Wednesday, October 3, 2012

misprision, embarrassment, trouble: a new poetry crush

my rad new poetry crush.  
last night in workshop we discussed the second book, you and three others are approaching a lake,  by a poet whose work i've just begun to explore, anna moschovakis. i feel quite an affinity for both her work, it's collaging, collisions, misprisions and erasures,  as well as the experiences she claims as she works in the medium:

"My writing begins most often in the experience of discomfort, lack of mastery, or failure, and the decision to interrogate it in language. This extends to form and approach as much as to content. My poems tend to be long and fall somewhere between poem and essay, challenging the expectations of both but also doubly exposing themselves. And I will let myself inhabit—and attempt to challenge from within—modes I find problematic but too easy to dismiss wholesale: a kind of philosophical introspection in my first book; in my second, both appropriated and invented didacticism; and in my incipient current work, optimism. Like travel to a country whose language I only partially know, these trips are educational—writing becomes a test, an experiment, complete with risks of misprision, embarrassment, trouble."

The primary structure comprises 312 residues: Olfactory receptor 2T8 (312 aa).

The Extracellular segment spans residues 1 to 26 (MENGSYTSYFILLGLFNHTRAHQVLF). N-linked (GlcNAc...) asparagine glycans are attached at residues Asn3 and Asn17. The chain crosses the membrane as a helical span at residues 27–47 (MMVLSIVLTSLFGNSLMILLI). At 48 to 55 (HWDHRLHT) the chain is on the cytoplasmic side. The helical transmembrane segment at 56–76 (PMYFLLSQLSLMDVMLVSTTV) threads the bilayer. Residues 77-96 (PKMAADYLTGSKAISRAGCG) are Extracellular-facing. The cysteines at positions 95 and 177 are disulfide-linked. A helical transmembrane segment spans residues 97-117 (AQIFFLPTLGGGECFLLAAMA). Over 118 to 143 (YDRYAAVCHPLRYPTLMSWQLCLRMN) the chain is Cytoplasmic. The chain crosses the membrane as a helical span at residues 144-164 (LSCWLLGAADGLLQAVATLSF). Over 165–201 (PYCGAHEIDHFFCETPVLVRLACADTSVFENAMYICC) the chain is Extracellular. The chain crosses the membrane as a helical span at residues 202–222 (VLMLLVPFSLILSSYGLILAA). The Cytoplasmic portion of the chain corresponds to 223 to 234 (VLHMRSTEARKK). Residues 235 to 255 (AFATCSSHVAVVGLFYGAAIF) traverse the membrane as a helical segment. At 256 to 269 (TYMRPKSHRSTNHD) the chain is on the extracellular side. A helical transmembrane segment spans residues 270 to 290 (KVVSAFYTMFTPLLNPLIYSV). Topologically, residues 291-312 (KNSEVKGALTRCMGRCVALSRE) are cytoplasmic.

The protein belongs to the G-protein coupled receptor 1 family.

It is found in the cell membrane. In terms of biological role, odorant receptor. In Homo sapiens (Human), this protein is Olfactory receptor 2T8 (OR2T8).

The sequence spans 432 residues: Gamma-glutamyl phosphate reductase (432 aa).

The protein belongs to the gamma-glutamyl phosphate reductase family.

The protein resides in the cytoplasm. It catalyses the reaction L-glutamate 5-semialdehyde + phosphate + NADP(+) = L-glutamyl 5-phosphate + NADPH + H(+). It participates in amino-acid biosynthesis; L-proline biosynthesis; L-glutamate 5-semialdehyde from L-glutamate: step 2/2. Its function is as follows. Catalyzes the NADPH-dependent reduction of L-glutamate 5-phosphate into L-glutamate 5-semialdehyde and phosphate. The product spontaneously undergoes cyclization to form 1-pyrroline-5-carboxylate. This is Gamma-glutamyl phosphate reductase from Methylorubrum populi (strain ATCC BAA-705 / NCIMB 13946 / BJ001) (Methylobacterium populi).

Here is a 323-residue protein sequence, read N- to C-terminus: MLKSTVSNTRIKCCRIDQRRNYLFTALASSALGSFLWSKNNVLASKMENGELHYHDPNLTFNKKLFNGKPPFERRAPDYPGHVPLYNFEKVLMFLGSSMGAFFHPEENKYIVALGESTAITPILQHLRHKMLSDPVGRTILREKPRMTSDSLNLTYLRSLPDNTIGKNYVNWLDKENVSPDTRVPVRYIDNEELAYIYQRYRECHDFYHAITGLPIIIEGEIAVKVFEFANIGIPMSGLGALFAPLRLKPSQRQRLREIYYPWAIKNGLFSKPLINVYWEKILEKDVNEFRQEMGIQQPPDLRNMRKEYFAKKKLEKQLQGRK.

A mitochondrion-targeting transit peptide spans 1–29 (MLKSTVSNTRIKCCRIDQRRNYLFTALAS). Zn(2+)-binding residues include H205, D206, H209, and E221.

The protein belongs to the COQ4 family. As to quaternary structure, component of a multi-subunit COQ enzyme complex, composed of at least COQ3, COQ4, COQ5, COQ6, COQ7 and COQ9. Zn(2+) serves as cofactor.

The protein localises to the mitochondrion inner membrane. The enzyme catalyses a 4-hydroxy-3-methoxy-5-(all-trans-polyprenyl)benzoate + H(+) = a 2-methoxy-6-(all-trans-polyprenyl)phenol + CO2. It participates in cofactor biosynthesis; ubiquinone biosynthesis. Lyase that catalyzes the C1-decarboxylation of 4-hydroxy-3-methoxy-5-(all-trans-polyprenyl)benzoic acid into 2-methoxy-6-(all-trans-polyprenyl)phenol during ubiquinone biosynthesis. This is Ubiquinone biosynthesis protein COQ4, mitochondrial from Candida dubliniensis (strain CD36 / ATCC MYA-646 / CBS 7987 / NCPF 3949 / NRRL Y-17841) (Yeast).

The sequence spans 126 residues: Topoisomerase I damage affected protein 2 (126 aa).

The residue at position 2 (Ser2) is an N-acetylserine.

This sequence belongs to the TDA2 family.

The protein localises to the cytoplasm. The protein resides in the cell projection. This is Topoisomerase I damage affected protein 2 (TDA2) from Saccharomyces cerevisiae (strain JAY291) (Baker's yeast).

here's an excerpt from her poem, my life in violence, or death as a way of life, from the drunken boat.  i urge you to read it, and to pick up a copy of you and three others.  

you will regret pas.

"Man dies, that is nothing.

            when a woman sits on the edge of her bed, in front of a window, and lets down her red silken hair, threading it through her delicate fingers as it cascades in waves down her porcelain back, which reflects the moon's silvery mood, so that any man privileged enough to catch a glimpse of her falls directly to his knees, blind, lost, panting for breath, choking on words he can't pronounce, starving for familiar phrases he can no longer retrieve from their world of abstraction now that the real thing is manifest before him, so that he vomits up his lunch, his excellent breakfast, and the previous night's dinner, disgusted with anything he saw fit to consume before setting sight on this morsel of perfection, and lies there in half-crazed ecstasy for three days and three long nights, without food or water, his senses damaged to the point of extinction, until he is on the verge of death, and the moon's high silver has fallen to dust, and nobody can help him so nobody tries, and the woman is gone, and her hair is gone, and her porcelain back is gone, and her slender fingers, and even her image is gone, and still he has no regrets, and he welcomes death, invites it, knowing as he's never known anything before that his life wants for nothing

now that is something

            a sliver "

1 comment:

  1. I love the term "poetry crush." You have the best taste in poetry.